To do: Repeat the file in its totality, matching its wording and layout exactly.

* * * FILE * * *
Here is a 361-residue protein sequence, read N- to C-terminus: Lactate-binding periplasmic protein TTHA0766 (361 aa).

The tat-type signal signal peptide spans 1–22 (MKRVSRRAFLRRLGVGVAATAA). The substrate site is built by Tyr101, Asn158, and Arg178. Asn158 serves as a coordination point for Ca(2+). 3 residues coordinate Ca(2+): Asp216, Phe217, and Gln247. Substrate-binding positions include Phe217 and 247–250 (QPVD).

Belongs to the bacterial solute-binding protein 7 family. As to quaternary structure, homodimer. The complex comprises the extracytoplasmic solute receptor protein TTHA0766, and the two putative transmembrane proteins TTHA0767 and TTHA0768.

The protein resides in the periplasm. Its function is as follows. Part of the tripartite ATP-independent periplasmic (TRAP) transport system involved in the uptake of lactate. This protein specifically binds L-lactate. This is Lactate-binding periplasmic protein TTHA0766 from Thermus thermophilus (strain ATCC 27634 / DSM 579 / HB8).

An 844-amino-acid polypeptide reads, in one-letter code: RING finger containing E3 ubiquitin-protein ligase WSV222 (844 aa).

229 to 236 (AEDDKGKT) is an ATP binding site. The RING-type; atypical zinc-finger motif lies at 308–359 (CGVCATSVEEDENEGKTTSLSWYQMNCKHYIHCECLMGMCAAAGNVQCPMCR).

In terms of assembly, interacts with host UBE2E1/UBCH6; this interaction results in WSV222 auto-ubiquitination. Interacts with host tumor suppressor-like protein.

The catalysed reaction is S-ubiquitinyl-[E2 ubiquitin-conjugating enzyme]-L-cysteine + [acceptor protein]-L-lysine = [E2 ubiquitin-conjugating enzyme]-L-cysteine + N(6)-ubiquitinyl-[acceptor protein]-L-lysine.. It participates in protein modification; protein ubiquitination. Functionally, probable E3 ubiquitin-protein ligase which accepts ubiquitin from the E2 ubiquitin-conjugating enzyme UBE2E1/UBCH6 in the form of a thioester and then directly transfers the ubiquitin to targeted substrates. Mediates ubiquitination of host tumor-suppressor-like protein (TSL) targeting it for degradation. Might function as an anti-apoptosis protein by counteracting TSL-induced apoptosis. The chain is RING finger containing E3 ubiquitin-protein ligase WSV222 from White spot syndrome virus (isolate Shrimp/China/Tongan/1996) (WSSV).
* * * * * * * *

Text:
Here is a 361-residue protein sequence, read N- to C-terminus: Lactate-binding periplasmic protein TTHA0766 (361 aa).

The tat-type signal signal peptide spans 1–22 (MKRVSRRAFLRRLGVGVAATAA). The substrate site is built by Tyr101, Asn158, and Arg178. Asn158 serves as a coordination point for Ca(2+). 3 residues coordinate Ca(2+): Asp216, Phe217, and Gln247. Substrate-binding positions include Phe217 and 247–250 (QPVD).

Belongs to the bacterial solute-binding protein 7 family. As to quaternary structure, homodimer. The complex comprises the extracytoplasmic solute receptor protein TTHA0766, and the two putative transmembrane proteins TTHA0767 and TTHA0768.

The protein resides in the periplasm. Its function is as follows. Part of the tripartite ATP-independent periplasmic (TRAP) transport system involved in the uptake of lactate. This protein specifically binds L-lactate. This is Lactate-binding periplasmic protein TTHA0766 from Thermus thermophilus (strain ATCC 27634 / DSM 579 / HB8).

An 844-amino-acid polypeptide reads, in one-letter code: RING finger containing E3 ubiquitin-protein ligase WSV222 (844 aa).

229 to 236 (AEDDKGKT) is an ATP binding site. The RING-type; atypical zinc-finger motif lies at 308–359 (CGVCATSVEEDENEGKTTSLSWYQMNCKHYIHCECLMGMCAAAGNVQCPMCR).

In terms of assembly, interacts with host UBE2E1/UBCH6; this interaction results in WSV222 auto-ubiquitination. Interacts with host tumor suppressor-like protein.

The catalysed reaction is S-ubiquitinyl-[E2 ubiquitin-conjugating enzyme]-L-cysteine + [acceptor protein]-L-lysine = [E2 ubiquitin-conjugating enzyme]-L-cysteine + N(6)-ubiquitinyl-[acceptor protein]-L-lysine.. It participates in protein modification; protein ubiquitination. Functionally, probable E3 ubiquitin-protein ligase which accepts ubiquitin from the E2 ubiquitin-conjugating enzyme UBE2E1/UBCH6 in the form of a thioester and then directly transfers the ubiquitin to targeted substrates. Mediates ubiquitination of host tumor-suppressor-like protein (TSL) targeting it for degradation. Might function as an anti-apoptosis protein by counteracting TSL-induced apoptosis. The chain is RING finger containing E3 ubiquitin-protein ligase WSV222 from White spot syndrome virus (isolate Shrimp/China/Tongan/1996) (WSSV).